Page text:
Last month we enjoyed a family vacation in one of our favorite cities - San Francisco.
Something for everybody. Our son Matthew got to visit the Children’s Museum, my wife Pamela saw Alcatraz, and later Carmel-by-the-sea…
I took the family for dinner and a stroll in North Beach, San Fran’s Little Italy. We lingered in City Light’s Books, Lawrence Ferlinghetti’s legendary bookstore, and had a drink at the iconic Sentinel building, home of Francis Coppola’s Zoetrope Studios.
Just down the street, we found Caffe Macaroni, a joint right out of a Fellini movie, or an Abbott & Costello sketch.
“It’s a peculiar hole in the wall,” our San Fran friends had told us, “but has the best Italian food in North Beach.”
Sure enough, our waiter, Giovanni, was an oddball, who looked & sounded like Father Guido Sarducci, the old SNL character.
He passed out the menu, then told us nothing on the menu du jour was available!
“Why then, are you giving it to us?” I offered.
Giovanni shrugged, as if to say, ‘Life is mysterious. What are you gonna do?’
“So what are we going to have?” my wife put in. Giovanni assumed a noble pose, as if to say, you can count on me!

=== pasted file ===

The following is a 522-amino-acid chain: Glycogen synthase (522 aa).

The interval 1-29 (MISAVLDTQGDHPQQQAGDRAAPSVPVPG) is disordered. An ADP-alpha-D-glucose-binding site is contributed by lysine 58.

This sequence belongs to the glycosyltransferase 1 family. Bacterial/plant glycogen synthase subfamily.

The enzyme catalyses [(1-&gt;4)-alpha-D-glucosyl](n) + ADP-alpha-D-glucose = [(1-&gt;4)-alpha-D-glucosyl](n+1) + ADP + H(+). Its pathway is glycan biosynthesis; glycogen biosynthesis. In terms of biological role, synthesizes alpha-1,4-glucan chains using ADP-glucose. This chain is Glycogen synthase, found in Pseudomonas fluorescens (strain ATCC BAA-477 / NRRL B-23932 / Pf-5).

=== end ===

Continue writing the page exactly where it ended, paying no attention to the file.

Over the next hour, he and his minions brought a series of unnamed courses, each more delicious than the last.
The restaurant was enveloped in a genial wackiness. A trapeze troupe, a bear in a tutu, a unicyclist juggling soccer balls – none would have seemed out of place.
Desert, Giovanni told us, would be Caffe Macaroni’s famous tiramisu. When Pam told him she didn’t like tiramisu, Giovanni offered a loopy grin. “This one, you gonna like!”
And he was right! The whole experience was quirky, creative and marvelous.
Could Caffe Macaroni replicate it? I doubt it - nor would they want to! Each dining experience is unique, just as each Ferrari is unique.
I’ve been lucky enough to work and make friends in Italy. A senior colleague once told me, “We make spectacular cars, shoes, clothing, wine, food… But we can’t (or won’t) make two the same!”
As a result, he continued, Italy has a wealth of splendid small business, but a dearth of large scale enterprises. I don’t know, and defer to our Italian colleagues here.
(If true, then maybe Caffe Macaroni is a metaphor.)
In any event, it’s an experience not to be missed.